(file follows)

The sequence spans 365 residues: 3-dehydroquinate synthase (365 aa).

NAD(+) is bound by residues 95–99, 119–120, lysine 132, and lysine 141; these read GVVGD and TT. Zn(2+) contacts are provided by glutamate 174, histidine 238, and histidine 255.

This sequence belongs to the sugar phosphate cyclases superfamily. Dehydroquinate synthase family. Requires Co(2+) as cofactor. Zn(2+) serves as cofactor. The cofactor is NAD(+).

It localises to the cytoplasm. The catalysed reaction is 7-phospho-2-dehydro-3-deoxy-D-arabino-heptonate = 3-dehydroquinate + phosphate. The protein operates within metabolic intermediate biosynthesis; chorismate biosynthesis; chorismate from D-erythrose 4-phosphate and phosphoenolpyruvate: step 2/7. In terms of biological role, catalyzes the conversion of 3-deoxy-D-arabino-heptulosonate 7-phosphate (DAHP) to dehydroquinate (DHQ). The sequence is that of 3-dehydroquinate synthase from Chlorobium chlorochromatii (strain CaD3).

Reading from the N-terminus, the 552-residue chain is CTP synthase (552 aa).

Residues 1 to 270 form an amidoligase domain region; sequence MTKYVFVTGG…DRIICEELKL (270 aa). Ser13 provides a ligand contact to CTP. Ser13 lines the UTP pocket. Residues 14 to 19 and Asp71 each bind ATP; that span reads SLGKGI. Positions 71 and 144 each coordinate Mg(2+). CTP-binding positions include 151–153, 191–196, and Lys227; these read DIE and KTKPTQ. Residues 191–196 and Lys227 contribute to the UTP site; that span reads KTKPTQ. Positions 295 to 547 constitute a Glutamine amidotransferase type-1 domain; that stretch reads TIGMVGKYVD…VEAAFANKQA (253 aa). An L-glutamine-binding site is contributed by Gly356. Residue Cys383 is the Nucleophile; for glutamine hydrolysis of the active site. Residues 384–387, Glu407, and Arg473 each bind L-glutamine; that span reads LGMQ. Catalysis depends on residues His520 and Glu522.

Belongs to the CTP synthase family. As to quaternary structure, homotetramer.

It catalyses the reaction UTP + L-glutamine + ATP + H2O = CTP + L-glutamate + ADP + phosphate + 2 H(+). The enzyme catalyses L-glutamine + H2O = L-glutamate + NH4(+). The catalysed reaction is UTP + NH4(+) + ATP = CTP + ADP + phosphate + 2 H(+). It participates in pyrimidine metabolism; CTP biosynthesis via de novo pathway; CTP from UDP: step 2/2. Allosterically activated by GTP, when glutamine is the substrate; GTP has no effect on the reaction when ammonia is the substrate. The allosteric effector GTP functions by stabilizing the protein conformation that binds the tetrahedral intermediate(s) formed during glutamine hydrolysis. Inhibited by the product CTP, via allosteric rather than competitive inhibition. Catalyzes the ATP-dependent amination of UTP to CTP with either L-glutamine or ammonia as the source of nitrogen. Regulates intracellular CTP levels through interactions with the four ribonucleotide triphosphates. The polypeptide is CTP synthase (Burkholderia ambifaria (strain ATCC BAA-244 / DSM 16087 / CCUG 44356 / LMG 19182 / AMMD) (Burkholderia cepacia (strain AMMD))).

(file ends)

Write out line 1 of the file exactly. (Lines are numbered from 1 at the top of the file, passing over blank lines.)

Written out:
The sequence spans 365 residues: 3-dehydroquinate synthase (365 aa).